The world’s most congested and politically contested waterways account for the majority of crew deaths and missing seafarers between 2015-2019, according to data collected for IHS Markit’s State of Maritime Safety report.
The free report shows that the South China and East Indies sea zones, made up of the Malacca and Singapore Straits as well as the archipelagos of Indonesia and Malaysia, account for 157 deaths and 182 missing seafarers for the period 2015-19. The regions make up 30% of total crew deaths and 35% of missing seafarers globally in the last five years.
The Malacca Strait connects the Indian and Pacific Oceans, it is one of the world’s narrowest straits at 1.5 nautical miles wide in certain parts and is also one of the most congested, with an estimated 100,000 vessels a year passing through. Meanwhile, the South China Sea has historically been an area of contention, with issues of sovereignty over the waters, and an aggressive Chinese policy of island building for military purposes, with seafarers having been caught up in international standoffs.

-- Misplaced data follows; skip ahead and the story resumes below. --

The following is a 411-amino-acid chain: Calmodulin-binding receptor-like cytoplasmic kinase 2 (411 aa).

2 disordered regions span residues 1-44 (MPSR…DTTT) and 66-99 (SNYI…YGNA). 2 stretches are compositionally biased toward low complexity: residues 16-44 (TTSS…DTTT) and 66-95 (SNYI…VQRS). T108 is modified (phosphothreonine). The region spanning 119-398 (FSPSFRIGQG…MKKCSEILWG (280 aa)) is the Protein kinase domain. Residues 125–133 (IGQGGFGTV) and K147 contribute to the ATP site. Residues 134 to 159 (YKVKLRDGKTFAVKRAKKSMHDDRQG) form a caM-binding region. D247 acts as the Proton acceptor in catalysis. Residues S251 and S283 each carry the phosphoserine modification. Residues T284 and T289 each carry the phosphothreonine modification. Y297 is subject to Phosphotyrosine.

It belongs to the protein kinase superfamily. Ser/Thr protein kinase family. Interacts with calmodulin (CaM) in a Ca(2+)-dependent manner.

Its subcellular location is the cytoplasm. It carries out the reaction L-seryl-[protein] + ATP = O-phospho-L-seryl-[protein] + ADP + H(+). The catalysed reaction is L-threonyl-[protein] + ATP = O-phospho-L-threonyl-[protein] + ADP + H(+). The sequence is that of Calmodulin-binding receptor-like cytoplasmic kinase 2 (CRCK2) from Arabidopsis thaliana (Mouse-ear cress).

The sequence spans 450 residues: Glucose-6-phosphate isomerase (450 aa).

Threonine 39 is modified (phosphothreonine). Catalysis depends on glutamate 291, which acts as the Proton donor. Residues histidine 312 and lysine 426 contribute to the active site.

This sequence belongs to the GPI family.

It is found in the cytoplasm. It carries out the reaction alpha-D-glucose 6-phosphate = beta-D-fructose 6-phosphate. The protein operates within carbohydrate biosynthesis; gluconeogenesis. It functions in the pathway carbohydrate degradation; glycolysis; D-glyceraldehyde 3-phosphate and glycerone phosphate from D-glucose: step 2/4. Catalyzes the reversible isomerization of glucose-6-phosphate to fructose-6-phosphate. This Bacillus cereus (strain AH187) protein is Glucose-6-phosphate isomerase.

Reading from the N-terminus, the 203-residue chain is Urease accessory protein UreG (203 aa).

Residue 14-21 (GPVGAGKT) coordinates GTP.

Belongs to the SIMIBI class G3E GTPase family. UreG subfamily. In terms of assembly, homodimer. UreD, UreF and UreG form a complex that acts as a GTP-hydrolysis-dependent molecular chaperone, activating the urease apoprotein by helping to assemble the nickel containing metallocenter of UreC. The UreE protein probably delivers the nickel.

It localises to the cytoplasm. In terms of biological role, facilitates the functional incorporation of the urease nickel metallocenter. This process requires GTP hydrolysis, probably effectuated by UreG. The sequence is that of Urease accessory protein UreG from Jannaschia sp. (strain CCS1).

The inaugural State of Maritime Safety report found that most of the deaths in these zones occurred at sea during a ship voyage, with at least 23 vessels reporting a total loss in the South China and East Indies zones. This concurs with the global IHS Markit data as 59% of seafarers are killed at sea and 92% reported missing. Restricted waterways account for the second most common place of death and missing reports, making up 22% and 7% respectively. This again highlights the dangers for crew when manoeuvring in congested and narrow straits of water.
Moreover, vessels sailing under the Indonesian flag ranked the highest in both categories of seafarers being reported missing or killed between 2015-2019, followed by Russia for crew deaths, and Panama for missing crew members.
The annual State of Maritime Safety report, sponsored by classification society DNV GL, provides IHS Markit data-led insights and analysis of vessel casualties and total losses, crew fatalities, inspection and detention regimes, and expert maritime industry opinion.